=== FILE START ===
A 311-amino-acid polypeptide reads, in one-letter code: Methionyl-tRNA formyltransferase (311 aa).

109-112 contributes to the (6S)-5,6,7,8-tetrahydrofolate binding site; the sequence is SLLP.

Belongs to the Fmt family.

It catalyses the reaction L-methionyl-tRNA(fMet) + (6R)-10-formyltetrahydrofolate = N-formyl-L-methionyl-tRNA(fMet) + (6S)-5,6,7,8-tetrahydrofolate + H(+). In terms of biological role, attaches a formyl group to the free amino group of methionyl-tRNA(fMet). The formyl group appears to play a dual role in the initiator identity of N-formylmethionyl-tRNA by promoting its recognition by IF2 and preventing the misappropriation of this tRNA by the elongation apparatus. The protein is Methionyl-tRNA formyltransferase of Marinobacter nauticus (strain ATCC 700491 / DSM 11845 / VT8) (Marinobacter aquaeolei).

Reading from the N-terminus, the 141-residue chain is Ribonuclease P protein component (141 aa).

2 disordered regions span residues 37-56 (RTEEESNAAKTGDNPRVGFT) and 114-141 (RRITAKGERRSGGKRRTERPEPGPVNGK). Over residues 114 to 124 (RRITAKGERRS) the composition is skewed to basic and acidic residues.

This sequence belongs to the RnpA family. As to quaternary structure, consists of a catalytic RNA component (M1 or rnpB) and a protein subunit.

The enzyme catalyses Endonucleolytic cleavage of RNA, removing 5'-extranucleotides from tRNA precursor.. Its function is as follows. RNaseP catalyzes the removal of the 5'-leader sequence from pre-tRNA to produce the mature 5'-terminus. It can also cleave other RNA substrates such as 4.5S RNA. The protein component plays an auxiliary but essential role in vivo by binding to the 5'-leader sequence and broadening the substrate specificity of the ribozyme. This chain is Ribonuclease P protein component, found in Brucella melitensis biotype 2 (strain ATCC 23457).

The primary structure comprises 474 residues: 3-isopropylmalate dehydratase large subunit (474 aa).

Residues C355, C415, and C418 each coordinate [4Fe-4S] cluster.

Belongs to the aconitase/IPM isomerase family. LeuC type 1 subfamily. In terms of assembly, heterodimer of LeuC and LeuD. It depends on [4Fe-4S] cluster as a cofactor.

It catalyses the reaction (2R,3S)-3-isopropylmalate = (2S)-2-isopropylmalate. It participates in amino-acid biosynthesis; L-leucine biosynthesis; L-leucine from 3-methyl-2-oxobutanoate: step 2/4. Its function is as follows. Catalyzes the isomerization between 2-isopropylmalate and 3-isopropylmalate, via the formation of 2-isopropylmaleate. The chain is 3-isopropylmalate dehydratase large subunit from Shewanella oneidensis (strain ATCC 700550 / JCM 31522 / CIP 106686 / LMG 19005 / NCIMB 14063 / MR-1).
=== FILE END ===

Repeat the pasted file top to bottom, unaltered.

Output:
A 311-amino-acid polypeptide reads, in one-letter code: Methionyl-tRNA formyltransferase (311 aa).

109-112 contributes to the (6S)-5,6,7,8-tetrahydrofolate binding site; the sequence is SLLP.

Belongs to the Fmt family.

It catalyses the reaction L-methionyl-tRNA(fMet) + (6R)-10-formyltetrahydrofolate = N-formyl-L-methionyl-tRNA(fMet) + (6S)-5,6,7,8-tetrahydrofolate + H(+). In terms of biological role, attaches a formyl group to the free amino group of methionyl-tRNA(fMet). The formyl group appears to play a dual role in the initiator identity of N-formylmethionyl-tRNA by promoting its recognition by IF2 and preventing the misappropriation of this tRNA by the elongation apparatus. The protein is Methionyl-tRNA formyltransferase of Marinobacter nauticus (strain ATCC 700491 / DSM 11845 / VT8) (Marinobacter aquaeolei).

Reading from the N-terminus, the 141-residue chain is Ribonuclease P protein component (141 aa).

2 disordered regions span residues 37-56 (RTEEESNAAKTGDNPRVGFT) and 114-141 (RRITAKGERRSGGKRRTERPEPGPVNGK). Over residues 114 to 124 (RRITAKGERRS) the composition is skewed to basic and acidic residues.

This sequence belongs to the RnpA family. As to quaternary structure, consists of a catalytic RNA component (M1 or rnpB) and a protein subunit.

The enzyme catalyses Endonucleolytic cleavage of RNA, removing 5'-extranucleotides from tRNA precursor.. Its function is as follows. RNaseP catalyzes the removal of the 5'-leader sequence from pre-tRNA to produce the mature 5'-terminus. It can also cleave other RNA substrates such as 4.5S RNA. The protein component plays an auxiliary but essential role in vivo by binding to the 5'-leader sequence and broadening the substrate specificity of the ribozyme. This chain is Ribonuclease P protein component, found in Brucella melitensis biotype 2 (strain ATCC 23457).

The primary structure comprises 474 residues: 3-isopropylmalate dehydratase large subunit (474 aa).

Residues C355, C415, and C418 each coordinate [4Fe-4S] cluster.

Belongs to the aconitase/IPM isomerase family. LeuC type 1 subfamily. In terms of assembly, heterodimer of LeuC and LeuD. It depends on [4Fe-4S] cluster as a cofactor.

It catalyses the reaction (2R,3S)-3-isopropylmalate = (2S)-2-isopropylmalate. It participates in amino-acid biosynthesis; L-leucine biosynthesis; L-leucine from 3-methyl-2-oxobutanoate: step 2/4. Its function is as follows. Catalyzes the isomerization between 2-isopropylmalate and 3-isopropylmalate, via the formation of 2-isopropylmaleate. The chain is 3-isopropylmalate dehydratase large subunit from Shewanella oneidensis (strain ATCC 700550 / JCM 31522 / CIP 106686 / LMG 19005 / NCIMB 14063 / MR-1).